There were many subtle differences between the TR2 and later cars. If you get the car, be sure to pick up any info you can from Bill Piggott's and Roger William's books. Ken Gillanders at British Frame & Engine might be a great resource, too. Last I heard, he still has his TR2 that he bought new in 1956 and it's considered the oldest one-owner Triumph. Ken knows the 4-cylinder TRs inside and out. He's been building and racing them for 50 years!

Hope you find a good car and get a great deal! Let us know.


Alan Myers
San Jose, Calif.
'62 TR4 CT17602L

Geo Hahn
07-06-2005, 07:47 PM
Make a note of the commission number and engine number as these can provide a lot of info about what was original on the car. As Alan notes there were changes during the TR2 run... quite a few actually as they sorted the cars out as they built them. Of course, the biggest difference from later TRs is the front drum brakes.

This would be a restoration that early on would have to confront the question of driveability vs originality as many of the changes incorporated later can be readily adapted to an earlier car to make it safer, faster, easier to maintain & more reliable.

IMO a TR2 would have to be in very bad shape to not be worth restoring. A long door couldn't be in bad enough shape to part out or crush -- would be probably be worth 'restoring' even if all you could save was the commission number plate.

07-06-2005, 08:08 PM

IMO a TR2 would have to be in very bad shape to not be worth restoring. A long door couldn't be in bad enough shape to part out or crush -- would be probably be worth 'restoring' even if all you could save was the commission number plate.

[/ QUOTE ]

I agree -- you can always find a replacement frame. The engines are VERY strong and easy to rebuild (in comparison to most other automotive engines.) There are plenty of tricks to unseize the engine if it's seized.

07-06-2005, 08:57 PM
If you don't want it, my number is ..................
For some reason I've lusted after a TR2 for years. /ubbthreads/images/graemlins/cryin.gif

07-06-2005, 11:11 PM
The engine is most likely not going to be the problem. Take a look at my web site to see what I used as a starting point for my TR4A engine. That thing sat in the hedge at my parents house for 20 years, and before that it sat at the previous owner's yard for 10 years. About 10 years into the second sitting I poured enough engine oil into it to fill the thing right to the top of the rocker cover. When I rebuilt it everything came apart just fine and it was a trouble free rebuild.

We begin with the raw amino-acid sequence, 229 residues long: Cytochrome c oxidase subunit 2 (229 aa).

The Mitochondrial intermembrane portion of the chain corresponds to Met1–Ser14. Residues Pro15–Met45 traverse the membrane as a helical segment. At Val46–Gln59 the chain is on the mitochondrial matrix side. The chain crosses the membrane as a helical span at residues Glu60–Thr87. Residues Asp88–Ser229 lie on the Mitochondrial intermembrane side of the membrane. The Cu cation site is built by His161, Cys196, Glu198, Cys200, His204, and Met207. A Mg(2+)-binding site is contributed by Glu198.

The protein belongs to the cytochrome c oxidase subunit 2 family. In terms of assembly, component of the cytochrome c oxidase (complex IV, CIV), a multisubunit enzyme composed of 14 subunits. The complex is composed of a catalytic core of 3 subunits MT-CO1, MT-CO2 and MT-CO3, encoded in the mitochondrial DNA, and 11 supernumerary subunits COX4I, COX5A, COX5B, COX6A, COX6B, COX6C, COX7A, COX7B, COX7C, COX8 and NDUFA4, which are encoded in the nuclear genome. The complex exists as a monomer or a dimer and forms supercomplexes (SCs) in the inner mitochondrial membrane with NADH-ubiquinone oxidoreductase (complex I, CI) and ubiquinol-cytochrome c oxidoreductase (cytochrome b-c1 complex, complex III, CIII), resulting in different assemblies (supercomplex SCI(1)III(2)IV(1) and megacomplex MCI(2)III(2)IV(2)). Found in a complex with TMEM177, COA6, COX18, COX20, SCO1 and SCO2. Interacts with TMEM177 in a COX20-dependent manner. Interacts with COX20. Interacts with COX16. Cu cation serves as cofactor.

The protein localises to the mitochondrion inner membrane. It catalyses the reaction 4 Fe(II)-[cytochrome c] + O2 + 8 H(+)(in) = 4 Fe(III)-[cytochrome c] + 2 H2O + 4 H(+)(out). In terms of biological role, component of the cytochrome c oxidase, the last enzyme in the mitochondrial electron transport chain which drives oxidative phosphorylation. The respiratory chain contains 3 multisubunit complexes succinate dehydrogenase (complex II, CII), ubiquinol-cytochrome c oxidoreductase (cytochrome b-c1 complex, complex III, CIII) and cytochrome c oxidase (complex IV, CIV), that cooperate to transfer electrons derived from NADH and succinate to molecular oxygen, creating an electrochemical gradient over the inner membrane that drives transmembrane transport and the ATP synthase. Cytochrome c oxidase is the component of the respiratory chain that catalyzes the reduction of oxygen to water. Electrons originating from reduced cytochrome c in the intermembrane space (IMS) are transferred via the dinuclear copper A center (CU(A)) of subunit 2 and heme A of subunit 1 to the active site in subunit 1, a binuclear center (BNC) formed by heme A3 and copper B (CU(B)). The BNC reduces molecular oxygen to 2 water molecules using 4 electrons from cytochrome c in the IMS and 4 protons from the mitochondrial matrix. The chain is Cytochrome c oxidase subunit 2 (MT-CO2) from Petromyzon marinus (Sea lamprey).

I agree with the previous posts that a TR2 would be worth the effort regardless. I regret giving away the TR2 front apron from my doner car back when I was restoring my TR3. ANd the guy I gave it to never used it. I guess it would be unfair to call him after 25 years and ask for it back /ubbthreads/images/graemlins/smile.gif

07-07-2005, 12:30 AM
Having just sunk a large sum into rebuilding my TR-6, if the price is right this will become a long, long term rebuild project. I appreciate all the help and I will let you know what I find once this guy calls me next week to come look at it. I'm hoping its a long door after getting educated from y'all!! Thanks again,


07-07-2005, 01:23 AM
Hi, I'm in agreement with everybody on deciding whether you want an all original show car or something more durable, 2's have lots of weak points you should consider changing. Front drum brakes were mentioned, and there was the early rear axle with the outer ball instead of tapered beaings, the lower inner A frame bushings were rubber like the uppers instead of nylon, the dual master cylinder units, the early carb setup with all the leaky banjo fittings. And if it has wires, place them in a dry spot in your garage and put on a good set of sixty spoke wheels. All easily remedied in a complete rebuild, you just have to decide which way to go, but if it's a long door, go for it. Good luck. Tom Lains

Simon TR4a
07-09-2005, 12:23 PM
A couple of quick points, the shroud is expensive to replace if rusty, so check it out carefully, and the TR2 comed with 2 different types of rear axles, the early ones proved weak and prone to failure. A later axle can easily be substituted and should not be too expensive or hard to find as they don't rust out!
There is less trim on a TR2, no door handles or lock for the boot, and they look good with just overriders so there aren't many chromebits to redo.
A car with a lot of character and the original TR, hope you get it!

07-12-2005, 09:37 AM
I'm still waititng to hear from the guy that owns it. He wasn't in any hurry to rebuild the car, guess he's not in a big hurry to sell it either! I'll keep you posted.


07-12-2005, 01:57 PM
He's prolly changing his mind.

Geo Hahn
07-12-2005, 02:43 PM
I have been thru something like that with a local lady with a TR3A... can't restore it, says she wants to sell it, but can't bring herself to name a price. Even after being on eBay twice she still couldn't discuss it. I finally gave up though I keep track of her phone number and maybe I'll be there when & if she decides to sell.